Guideline-recommended spirometry reference equations, which rely on selfidentified race and ethnicity, may be influenced by variations in genetic ancestry among genetically admixed racial and ethnic groups. Equations that determine normative lung functions have been categorized by self-reported race and ethnicity per the Global Lung Function Initiative (GLI) as well as the NHANES III, explains Jonathan Witonsky, MD.

“The applicability of race- and ethnically-based spirometry equations has come into question with regard to children who are genetically admixed,” Dr. Witonsky says. “Specifically, the guidelinerecommended lung function reference equations predict individuals’ forced expiratory volume in 1 second (FEV1) and forced vital capacity (FVC) after adjusting for their race or ethnicity (Figure),” Dr. Witonsky says. “However, we found that these race/ethnicity-based equations are frequently inaccurate when used for individuals of mixed ancestry and, therefore, may contribute to biased medical care and perpetuate health disparities.”

African Ancestry Median Used for Classification

For a study published in CHEST, Dr. Witonsky and colleagues evaluated a cross-sectional fit of guideline recommended race- and ethnicallybased spirometry reference equations. They identified 599 healthy controls (aged 8-21) from casecontrol studies of asthma who were genetically admixed. Genome-wide, genotype data were used to estimate the participants’ genetic ancestry. Based on parent or grandparent selfidentification, 326 of the participants were Puerto Rican and 280 were African American.

The African ancestry median was used to classify the African-American (median, 81.3%; range, 30.7%-100%) and Puerto Rican (median, 21.3%, range, 6.4%-87.5%) populations into two groups. The first group consisted of participants with more than the median and the second group was made up of participants at or less than the median.

When classifying African-American children using the African genetic ancestry median, only the GLI composite equations were appropriate for predicting FEV1 and FVC with mean z scores of –0.25 (95% CI, –0.42 to –0.09) for FEV1 (5.8% < the lower limit of normal [LLN]) and –0.08 (95% CI, –0.25 to 0.10) for FVC (5.8% < the LLN) for African American children classified at or less than the median.

GLI Composite Equations Had Least Misclassification for Both FEV1 & FVC

Although the NHANES III equations derived from African Americans were fitting for FEV1 predictions (0.24; 95% CI, 0.08-0.39), the equations did not statistically fit for predicting FVC (0.41; 95% CI, 0.26-0.56) in African American children classified at or less than the median.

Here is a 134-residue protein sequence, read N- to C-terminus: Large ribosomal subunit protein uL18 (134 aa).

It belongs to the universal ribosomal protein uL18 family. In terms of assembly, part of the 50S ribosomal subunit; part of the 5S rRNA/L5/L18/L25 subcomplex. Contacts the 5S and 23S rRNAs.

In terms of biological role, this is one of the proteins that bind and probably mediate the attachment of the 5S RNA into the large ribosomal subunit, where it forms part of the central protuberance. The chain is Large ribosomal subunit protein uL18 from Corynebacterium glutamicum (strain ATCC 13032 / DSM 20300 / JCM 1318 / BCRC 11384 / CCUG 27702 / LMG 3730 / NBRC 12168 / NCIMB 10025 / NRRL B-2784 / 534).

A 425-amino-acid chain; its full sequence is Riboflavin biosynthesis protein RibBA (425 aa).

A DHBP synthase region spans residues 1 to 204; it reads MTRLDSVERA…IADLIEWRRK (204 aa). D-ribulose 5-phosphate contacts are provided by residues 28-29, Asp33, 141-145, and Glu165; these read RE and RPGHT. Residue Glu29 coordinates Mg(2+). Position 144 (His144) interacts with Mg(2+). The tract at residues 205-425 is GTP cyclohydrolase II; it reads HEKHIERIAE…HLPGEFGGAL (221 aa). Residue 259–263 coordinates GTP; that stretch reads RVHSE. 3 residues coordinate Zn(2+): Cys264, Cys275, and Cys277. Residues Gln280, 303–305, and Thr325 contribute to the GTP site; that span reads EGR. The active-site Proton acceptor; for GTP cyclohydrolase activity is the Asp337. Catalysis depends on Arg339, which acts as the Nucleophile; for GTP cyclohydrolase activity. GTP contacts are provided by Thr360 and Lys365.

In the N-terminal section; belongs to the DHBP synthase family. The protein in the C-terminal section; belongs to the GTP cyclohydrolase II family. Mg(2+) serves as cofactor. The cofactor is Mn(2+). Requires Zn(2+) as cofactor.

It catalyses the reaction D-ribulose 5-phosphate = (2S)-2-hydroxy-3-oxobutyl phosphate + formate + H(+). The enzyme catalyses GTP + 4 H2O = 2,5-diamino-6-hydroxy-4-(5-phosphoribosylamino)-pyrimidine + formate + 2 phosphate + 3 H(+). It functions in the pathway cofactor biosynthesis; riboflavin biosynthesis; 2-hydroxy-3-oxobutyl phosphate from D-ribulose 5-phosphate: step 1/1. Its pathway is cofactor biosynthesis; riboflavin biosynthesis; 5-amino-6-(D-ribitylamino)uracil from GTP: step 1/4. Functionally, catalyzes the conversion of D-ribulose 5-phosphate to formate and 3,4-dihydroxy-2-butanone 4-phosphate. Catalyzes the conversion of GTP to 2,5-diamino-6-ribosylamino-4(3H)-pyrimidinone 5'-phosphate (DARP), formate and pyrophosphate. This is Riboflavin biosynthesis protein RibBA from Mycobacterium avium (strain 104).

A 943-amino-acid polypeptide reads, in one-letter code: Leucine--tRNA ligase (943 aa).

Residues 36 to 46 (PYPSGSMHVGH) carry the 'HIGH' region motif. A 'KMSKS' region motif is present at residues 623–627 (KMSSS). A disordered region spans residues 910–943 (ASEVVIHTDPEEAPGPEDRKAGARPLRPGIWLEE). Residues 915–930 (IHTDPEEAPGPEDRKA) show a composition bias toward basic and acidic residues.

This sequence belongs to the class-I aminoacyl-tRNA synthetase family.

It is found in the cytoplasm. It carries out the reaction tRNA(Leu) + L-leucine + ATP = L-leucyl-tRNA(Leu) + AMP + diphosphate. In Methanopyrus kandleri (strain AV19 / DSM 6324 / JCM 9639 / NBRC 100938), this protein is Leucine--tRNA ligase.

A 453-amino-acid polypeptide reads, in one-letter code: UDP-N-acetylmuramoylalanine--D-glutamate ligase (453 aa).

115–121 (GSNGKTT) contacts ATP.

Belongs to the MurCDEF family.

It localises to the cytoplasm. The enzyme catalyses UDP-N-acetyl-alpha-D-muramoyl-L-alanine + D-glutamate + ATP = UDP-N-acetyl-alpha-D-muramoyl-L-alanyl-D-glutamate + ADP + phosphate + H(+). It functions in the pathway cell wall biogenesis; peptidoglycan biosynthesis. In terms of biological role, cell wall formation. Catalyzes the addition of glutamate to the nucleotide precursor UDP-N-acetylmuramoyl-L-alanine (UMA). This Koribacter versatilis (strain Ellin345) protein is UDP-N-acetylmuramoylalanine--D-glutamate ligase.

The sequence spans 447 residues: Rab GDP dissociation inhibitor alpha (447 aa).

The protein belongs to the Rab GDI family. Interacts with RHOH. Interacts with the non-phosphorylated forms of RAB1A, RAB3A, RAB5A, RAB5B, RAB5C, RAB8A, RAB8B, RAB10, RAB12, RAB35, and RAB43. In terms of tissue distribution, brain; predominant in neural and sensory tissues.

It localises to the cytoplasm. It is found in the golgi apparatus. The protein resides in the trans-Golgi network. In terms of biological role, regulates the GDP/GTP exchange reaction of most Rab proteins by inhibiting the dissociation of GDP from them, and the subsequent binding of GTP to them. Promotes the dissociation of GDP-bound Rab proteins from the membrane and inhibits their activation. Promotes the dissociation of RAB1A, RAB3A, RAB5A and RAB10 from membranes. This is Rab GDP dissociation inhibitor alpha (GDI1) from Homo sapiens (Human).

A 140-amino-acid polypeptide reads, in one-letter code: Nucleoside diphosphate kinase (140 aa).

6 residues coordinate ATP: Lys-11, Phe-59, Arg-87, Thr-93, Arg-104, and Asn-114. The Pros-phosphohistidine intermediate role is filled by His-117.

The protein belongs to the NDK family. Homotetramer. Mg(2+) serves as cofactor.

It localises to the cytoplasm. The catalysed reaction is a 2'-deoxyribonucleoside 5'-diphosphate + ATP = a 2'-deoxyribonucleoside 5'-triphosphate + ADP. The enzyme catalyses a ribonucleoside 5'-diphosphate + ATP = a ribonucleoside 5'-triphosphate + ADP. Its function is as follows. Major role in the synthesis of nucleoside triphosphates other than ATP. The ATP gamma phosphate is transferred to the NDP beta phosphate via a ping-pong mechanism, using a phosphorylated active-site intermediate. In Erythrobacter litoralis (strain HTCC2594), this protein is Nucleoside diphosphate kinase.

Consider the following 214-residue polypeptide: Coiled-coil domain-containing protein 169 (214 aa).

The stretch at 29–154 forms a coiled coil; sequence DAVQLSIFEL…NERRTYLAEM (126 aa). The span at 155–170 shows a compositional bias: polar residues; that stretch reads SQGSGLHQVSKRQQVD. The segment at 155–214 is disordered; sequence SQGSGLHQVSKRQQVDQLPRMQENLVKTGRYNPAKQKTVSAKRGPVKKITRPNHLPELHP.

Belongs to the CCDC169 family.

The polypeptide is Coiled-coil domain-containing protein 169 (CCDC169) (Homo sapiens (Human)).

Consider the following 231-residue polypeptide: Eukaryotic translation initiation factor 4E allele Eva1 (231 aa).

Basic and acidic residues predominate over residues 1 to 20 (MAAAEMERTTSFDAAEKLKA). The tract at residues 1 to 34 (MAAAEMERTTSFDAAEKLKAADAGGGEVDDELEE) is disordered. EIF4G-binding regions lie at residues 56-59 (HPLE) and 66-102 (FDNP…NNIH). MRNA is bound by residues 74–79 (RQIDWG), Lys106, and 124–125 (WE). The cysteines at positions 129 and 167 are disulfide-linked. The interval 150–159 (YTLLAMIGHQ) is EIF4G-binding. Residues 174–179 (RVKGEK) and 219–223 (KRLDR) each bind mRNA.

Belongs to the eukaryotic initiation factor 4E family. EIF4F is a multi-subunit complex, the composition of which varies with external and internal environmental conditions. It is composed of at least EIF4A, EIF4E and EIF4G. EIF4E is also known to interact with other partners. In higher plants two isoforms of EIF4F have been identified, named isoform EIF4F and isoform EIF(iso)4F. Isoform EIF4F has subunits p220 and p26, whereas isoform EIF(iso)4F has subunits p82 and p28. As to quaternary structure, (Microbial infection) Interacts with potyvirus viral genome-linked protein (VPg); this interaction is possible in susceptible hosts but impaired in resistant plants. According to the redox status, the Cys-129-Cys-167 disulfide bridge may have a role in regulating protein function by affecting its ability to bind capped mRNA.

The NHANES III equations derived from AfricanAmerican individuals were appropriate for predicting FEV1 (0.11; 95% CI, –0.04 to 0.26) and FVC (0.27; 95% CI, 0.10-0.43) for African American children with African ancestry at more than the median. GLI equations derived from African-American individuals were appropriate for predicting FEV1 (0.29; 95% CI, 0.13-0.44), but underestimated with statistical significance FVC (0.43; 95% CI, 0.26-0.60) in African-American children with African ancestry at more than the median. The GLI composite equations resulted in the least misclassification for both FEV1 and FVC in all subpopulations.

For Puerto Rican children, GLI equations derived from White individuals were appropriate with mean z scores of  0.06 (95% CI, –0.19 to 0.06) for predicting FEV1 (6.8% < the LLN) and –0.33 (95% CI, –0.46 to –0.21) for predicting FVC (11.1% < the LLN).

For Puerto Rican children with African ancestry at or less than the median as well as at more than the median, the GLI and NHANES III equations derived from White individuals fit for predicting FEV1. The White-derived equations fit for predicting only FVC among Puerto Rican children with African ancestry at or less than the median.

The GLI composite equation was appropriate for predicting FVC in the subpopulation of Puerto Rican children with African ancestry at more than the median. Among those with African ancestry at or less than the median, the GLI composite equations underestimated FEV1 predictions. In Puerto Rican children with African ancestry at or less than the median, both GLI and NHANES III equations derived from White individuals were appropriate for predicting FEV1 and FVC.

“Genetic ancestry, the architecture of genome variation between populations or individuals, can explain a portion of lung function variation between and within groups even after accounting for the influence of social and environmental factors,” Dr. Witonsky notes. “Until genetic ancestry-based equations are widely available, racially and ethnically diverse individuals are likely best served if their spirometric measurements are evaluated using multiple equations, with each result taken in the context of clinical symptoms.”